Dropbox- an unlikely incumbent?

Is Dropbox is missing out on the benefits of blockchain?

Currently, my impression of Dropbox is that it is losing. While Dropbox had an impressive rise to scale (so much so that we studied it in RC TEM last year), their competitiveness seems to be dwindling. CloudRail, a company that provides integrations to API’s for developers, published a report on cloud storage in March of 2017. According to the report, “Dropbox massively lost users to Google Drive, OneDrive and Box over the last 5 months.”1 This isn’t necessarily shocking, given founder Drew Houston’s thoughts on whether Google was a threat:

“…They think that PCs in their current incarnation, with local storage, will disappear as the cloud takes over. But with the grandeur of their vision, trying to move everything to the web, Google is not solving problems that real people have today.”2

It seems that “today” has now become tomorrow and Google Drive is now seemingly addressing the consumer’s needs. Dropbox is now focused on it’s enterprise offering to differentiate itself, but this space is also crowded and fragmented- it does not appear to be a “winner take all” market.3

To start winning, Dropbox needs to take a different approach to the next technology wave in its domain- blockchain. Blockchain’s main proposed advantages are increased security, privacy, and decreased cost through removing the centralization of the storage of these files from providers like Amazon. Instead, the blockchain allows for the storage of these files on user’s own computers, without the need for servers, fully encrypted.  When you consider the rise of high profile hacking incidents and the growing market for cybersecurity, removing the lone targets for the hackers makes a lot of sense.

Blockstack, a public benefit corporation whose mission is to “enable an open, decentralized internet”(Note a) provides an overview of the concept of their decentralized file storage system, Gaia, in their whitepaper.

Source: Muneeb Ali, Ryan Shea, Jude Nelson, Michael J. Freedman. Blockstack Technical Whitepaper, https://blockstack.org/whitepaper.pdf, October 2017, accessed January 2018, page 18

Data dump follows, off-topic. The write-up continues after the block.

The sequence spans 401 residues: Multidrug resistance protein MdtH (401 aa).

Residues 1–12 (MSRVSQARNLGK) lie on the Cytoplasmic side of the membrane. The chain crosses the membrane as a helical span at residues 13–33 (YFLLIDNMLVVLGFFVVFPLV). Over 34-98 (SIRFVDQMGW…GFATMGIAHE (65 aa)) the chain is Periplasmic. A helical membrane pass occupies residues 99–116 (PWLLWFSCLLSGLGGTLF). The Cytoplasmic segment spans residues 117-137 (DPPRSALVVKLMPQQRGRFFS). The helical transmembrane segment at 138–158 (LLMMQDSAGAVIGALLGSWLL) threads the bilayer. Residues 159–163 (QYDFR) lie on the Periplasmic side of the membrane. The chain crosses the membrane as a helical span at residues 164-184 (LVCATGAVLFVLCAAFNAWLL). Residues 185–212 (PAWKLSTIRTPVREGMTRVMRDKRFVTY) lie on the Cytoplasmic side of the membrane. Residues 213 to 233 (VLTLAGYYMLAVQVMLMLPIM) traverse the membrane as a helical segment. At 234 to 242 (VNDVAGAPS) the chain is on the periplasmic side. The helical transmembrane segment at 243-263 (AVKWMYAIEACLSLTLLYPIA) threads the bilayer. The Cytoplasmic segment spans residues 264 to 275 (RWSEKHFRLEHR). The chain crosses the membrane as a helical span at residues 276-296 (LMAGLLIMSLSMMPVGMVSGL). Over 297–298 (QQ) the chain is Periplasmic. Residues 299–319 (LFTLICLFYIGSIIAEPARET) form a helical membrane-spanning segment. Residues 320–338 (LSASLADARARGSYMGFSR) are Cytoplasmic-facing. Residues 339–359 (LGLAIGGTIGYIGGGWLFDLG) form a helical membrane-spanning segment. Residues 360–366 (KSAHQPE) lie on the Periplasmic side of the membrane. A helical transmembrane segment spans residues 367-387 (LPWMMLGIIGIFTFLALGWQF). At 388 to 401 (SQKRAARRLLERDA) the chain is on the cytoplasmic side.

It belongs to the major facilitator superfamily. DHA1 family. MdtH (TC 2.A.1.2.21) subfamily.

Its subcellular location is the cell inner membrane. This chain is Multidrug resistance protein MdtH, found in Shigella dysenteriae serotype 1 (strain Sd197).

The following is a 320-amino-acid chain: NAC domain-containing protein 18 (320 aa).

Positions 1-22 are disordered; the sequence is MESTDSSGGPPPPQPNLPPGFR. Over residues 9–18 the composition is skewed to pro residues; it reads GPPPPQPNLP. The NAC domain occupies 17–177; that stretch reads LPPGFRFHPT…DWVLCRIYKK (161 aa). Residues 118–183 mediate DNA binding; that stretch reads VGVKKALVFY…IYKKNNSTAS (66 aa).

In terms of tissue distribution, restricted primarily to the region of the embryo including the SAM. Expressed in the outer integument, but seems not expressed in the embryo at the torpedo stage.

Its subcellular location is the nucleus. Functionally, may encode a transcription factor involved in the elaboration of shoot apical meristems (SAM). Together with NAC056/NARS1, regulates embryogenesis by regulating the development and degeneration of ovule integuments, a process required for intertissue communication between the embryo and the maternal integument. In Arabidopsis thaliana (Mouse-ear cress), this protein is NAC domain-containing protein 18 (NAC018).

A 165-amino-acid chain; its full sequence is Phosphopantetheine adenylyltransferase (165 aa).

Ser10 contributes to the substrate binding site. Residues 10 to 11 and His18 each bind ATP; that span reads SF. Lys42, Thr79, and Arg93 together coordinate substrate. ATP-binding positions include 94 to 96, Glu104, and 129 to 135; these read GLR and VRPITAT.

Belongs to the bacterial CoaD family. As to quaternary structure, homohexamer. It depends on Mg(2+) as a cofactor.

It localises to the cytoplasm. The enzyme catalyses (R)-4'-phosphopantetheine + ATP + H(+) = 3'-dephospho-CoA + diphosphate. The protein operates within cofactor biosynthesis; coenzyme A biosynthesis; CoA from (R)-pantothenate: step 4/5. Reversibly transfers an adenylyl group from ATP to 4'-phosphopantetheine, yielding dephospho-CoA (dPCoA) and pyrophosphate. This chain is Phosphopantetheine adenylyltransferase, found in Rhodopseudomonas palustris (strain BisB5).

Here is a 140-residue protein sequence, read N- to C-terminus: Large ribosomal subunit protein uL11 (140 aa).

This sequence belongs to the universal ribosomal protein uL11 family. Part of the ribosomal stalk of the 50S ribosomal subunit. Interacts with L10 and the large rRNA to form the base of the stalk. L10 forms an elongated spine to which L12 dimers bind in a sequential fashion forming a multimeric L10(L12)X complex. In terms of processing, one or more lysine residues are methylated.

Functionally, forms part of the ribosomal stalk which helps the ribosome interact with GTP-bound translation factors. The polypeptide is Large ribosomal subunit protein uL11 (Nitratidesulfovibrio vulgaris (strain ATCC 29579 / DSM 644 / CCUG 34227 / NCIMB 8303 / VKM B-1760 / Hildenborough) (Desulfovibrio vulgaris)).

While many assert that the technology is still in its early days, there are already several companies utilizing blockchain for decentralized cloud storage- Storj, Sia, Filecoin, and Maidsafe. Read more about them and their different offerings in Seline Jung’s Medium post.

Given the number of entrants already (and supposedly Storj already landed its first Fortune 500 company4), for Dropbox, they may be too late. After some initial research/brainstorming on the topic I came across this insightful piece on Cointelegraph.com by Allen Scott- written in December 2014. Even three years ago, Storj was already beating Dropbox on the cost metric:

Source: https://cointelegraph.com/news/dropbox-why-the-10-billion-dollar-company-needs-the-blockain

While Dropbox, a company founded in 2007 and reportedly planning to go public this year5 does not seem to be the classic example of an incumbent facing an innovator’s dilemma6, Shawn Wilkinson, founder of Storj sums it up perfectly:

“Yes, Dropbox would benefit greatly from increased security and reduced cost. But at the end of the day they are a profitable billion dollar business so I don’t see them making any major changes in their business model anytime soon.”7


Note a: While the focus of this blog post is on the application of decentralized file storage, many of the players in this space (like IPFS) are focused on a broader goal of a decentralized internet or distributed web. This is basically what Richard talks about in the last season of Silicon Valley.


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Student comments on Dropbox- an unlikely incumbent?

  1. Thanks for this post. It is thought provoking to see how quickly these types of software startups can rise (and fall…). I like the idea of Dropbox moving into blockchain, and given their brand recognition and reach, I imagine they could gain market share quickly. I think the challenge will be customer education (particularly at the enterprise level) about efficacy and safety of using blockchain for internal documents.

    1. I think it is all but impossible for Dropbox to move to Blockchain, as its current technology is pretty much the antithesis. Dropbox has made its money on an entirely centralized file storage concept. Although it will have distributed storage farms for performance and redundancy, in essence it centralizes all users data within its black box. Dropbox offers no customization or visibility.

      If Dropbox moved to Blockchain, it would have to do so gradually, as all current user data could not be redistributed amongst users who have not opted in to sharing their computing resources. This dual approach could not work against companies that are all-in of P2P file storage.

      Alternatively, if Dropbox just shut down its cloud service and started from scratch, it would have huge fixed assets that would be sold at a margin of their price and nothing more than its brand as a ‘cloud’ file storage provider. This would leave way for Google/Amazon/Microsoft to pick up Dropbox’s crumbs.

      For Dropbox to bet on block-chain would be for it to bet against itself. I agree with Haley; this is a classic Innovator’s Dilemma and one that I don’t see an answer to.

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